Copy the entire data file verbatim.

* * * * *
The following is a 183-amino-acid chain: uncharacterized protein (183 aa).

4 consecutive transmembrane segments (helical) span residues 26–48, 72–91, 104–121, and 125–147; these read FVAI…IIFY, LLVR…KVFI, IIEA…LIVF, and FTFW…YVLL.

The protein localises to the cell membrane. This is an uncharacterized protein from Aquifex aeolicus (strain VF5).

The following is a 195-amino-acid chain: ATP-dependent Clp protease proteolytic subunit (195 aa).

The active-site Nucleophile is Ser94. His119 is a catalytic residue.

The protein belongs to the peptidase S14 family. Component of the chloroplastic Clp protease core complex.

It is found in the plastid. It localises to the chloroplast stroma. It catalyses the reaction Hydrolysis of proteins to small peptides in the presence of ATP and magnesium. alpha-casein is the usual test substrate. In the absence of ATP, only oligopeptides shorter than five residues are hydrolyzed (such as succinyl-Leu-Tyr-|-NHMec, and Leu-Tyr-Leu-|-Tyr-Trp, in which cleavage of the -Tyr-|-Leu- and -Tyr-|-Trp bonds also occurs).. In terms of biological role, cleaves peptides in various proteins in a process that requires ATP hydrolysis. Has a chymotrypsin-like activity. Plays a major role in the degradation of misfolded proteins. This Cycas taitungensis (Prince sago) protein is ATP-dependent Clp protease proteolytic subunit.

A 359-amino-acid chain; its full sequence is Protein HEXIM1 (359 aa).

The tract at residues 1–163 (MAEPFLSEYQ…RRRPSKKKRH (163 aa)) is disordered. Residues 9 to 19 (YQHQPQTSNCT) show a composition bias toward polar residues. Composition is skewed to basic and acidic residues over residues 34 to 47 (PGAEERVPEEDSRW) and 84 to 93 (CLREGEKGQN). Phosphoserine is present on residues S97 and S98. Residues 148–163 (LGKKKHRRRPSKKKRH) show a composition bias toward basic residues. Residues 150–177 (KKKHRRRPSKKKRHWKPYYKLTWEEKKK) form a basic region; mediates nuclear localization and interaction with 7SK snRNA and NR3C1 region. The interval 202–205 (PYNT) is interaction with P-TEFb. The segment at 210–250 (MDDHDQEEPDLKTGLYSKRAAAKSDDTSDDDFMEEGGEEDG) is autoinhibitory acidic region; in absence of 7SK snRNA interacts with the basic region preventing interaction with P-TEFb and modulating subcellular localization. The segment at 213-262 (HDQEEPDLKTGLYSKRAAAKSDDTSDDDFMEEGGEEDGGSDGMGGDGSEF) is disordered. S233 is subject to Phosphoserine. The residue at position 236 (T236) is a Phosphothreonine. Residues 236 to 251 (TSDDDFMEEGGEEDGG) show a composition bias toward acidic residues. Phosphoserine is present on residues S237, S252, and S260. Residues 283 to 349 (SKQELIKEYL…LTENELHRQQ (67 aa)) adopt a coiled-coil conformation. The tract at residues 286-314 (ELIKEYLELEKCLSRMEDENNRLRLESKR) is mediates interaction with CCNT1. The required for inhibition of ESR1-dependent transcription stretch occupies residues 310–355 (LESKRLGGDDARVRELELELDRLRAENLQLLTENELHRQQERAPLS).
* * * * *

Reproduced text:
The following is a 183-amino-acid chain: uncharacterized protein (183 aa).

4 consecutive transmembrane segments (helical) span residues 26–48, 72–91, 104–121, and 125–147; these read FVAI…IIFY, LLVR…KVFI, IIEA…LIVF, and FTFW…YVLL.

The protein localises to the cell membrane. This is an uncharacterized protein from Aquifex aeolicus (strain VF5).

The following is a 195-amino-acid chain: ATP-dependent Clp protease proteolytic subunit (195 aa).

The active-site Nucleophile is Ser94. His119 is a catalytic residue.

The protein belongs to the peptidase S14 family. Component of the chloroplastic Clp protease core complex.

It is found in the plastid. It localises to the chloroplast stroma. It catalyses the reaction Hydrolysis of proteins to small peptides in the presence of ATP and magnesium. alpha-casein is the usual test substrate. In the absence of ATP, only oligopeptides shorter than five residues are hydrolyzed (such as succinyl-Leu-Tyr-|-NHMec, and Leu-Tyr-Leu-|-Tyr-Trp, in which cleavage of the -Tyr-|-Leu- and -Tyr-|-Trp bonds also occurs).. In terms of biological role, cleaves peptides in various proteins in a process that requires ATP hydrolysis. Has a chymotrypsin-like activity. Plays a major role in the degradation of misfolded proteins. This Cycas taitungensis (Prince sago) protein is ATP-dependent Clp protease proteolytic subunit.

A 359-amino-acid chain; its full sequence is Protein HEXIM1 (359 aa).

The tract at residues 1–163 (MAEPFLSEYQ…RRRPSKKKRH (163 aa)) is disordered. Residues 9 to 19 (YQHQPQTSNCT) show a composition bias toward polar residues. Composition is skewed to basic and acidic residues over residues 34 to 47 (PGAEERVPEEDSRW) and 84 to 93 (CLREGEKGQN). Phosphoserine is present on residues S97 and S98. Residues 148–163 (LGKKKHRRRPSKKKRH) show a composition bias toward basic residues. Residues 150–177 (KKKHRRRPSKKKRHWKPYYKLTWEEKKK) form a basic region; mediates nuclear localization and interaction with 7SK snRNA and NR3C1 region. The interval 202–205 (PYNT) is interaction with P-TEFb. The segment at 210–250 (MDDHDQEEPDLKTGLYSKRAAAKSDDTSDDDFMEEGGEEDG) is autoinhibitory acidic region; in absence of 7SK snRNA interacts with the basic region preventing interaction with P-TEFb and modulating subcellular localization. The segment at 213-262 (HDQEEPDLKTGLYSKRAAAKSDDTSDDDFMEEGGEEDGGSDGMGGDGSEF) is disordered. S233 is subject to Phosphoserine. The residue at position 236 (T236) is a Phosphothreonine. Residues 236 to 251 (TSDDDFMEEGGEEDGG) show a composition bias toward acidic residues. Phosphoserine is present on residues S237, S252, and S260. Residues 283 to 349 (SKQELIKEYL…LTENELHRQQ (67 aa)) adopt a coiled-coil conformation. The tract at residues 286-314 (ELIKEYLELEKCLSRMEDENNRLRLESKR) is mediates interaction with CCNT1. The required for inhibition of ESR1-dependent transcription stretch occupies residues 310–355 (LESKRLGGDDARVRELELELDRLRAENLQLLTENELHRQQERAPLS).